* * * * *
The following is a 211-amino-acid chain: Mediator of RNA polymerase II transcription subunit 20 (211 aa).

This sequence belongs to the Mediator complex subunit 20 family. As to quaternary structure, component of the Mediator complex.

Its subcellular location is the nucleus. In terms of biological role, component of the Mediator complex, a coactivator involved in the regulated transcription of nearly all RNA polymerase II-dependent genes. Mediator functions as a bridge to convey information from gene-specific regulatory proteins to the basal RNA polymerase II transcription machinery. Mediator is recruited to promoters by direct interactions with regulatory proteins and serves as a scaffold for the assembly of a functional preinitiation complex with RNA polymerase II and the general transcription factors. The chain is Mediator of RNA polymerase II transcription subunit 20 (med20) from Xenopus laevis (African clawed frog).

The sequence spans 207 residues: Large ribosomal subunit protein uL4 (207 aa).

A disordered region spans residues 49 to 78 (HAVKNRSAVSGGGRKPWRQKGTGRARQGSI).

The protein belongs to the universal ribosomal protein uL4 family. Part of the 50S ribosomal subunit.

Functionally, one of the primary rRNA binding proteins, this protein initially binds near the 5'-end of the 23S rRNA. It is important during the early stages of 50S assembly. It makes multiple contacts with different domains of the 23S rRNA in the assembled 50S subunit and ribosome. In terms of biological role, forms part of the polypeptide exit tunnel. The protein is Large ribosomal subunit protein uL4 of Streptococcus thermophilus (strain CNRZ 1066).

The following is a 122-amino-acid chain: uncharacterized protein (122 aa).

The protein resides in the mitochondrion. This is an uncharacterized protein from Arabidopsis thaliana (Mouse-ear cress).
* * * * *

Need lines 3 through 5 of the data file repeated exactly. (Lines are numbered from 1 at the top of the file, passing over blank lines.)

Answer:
Its subcellular location is the nucleus. In terms of biological role, component of the Mediator complex, a coactivator involved in the regulated transcription of nearly all RNA polymerase II-dependent genes. Mediator functions as a bridge to convey information from gene-specific regulatory proteins to the basal RNA polymerase II transcription machinery. Mediator is recruited to promoters by direct interactions with regulatory proteins and serves as a scaffold for the assembly of a functional preinitiation complex with RNA polymerase II and the general transcription factors. The chain is Mediator of RNA polymerase II transcription subunit 20 (med20) from Xenopus laevis (African clawed frog).

The sequence spans 207 residues: Large ribosomal subunit protein uL4 (207 aa).

A disordered region spans residues 49 to 78 (HAVKNRSAVSGGGRKPWRQKGTGRARQGSI).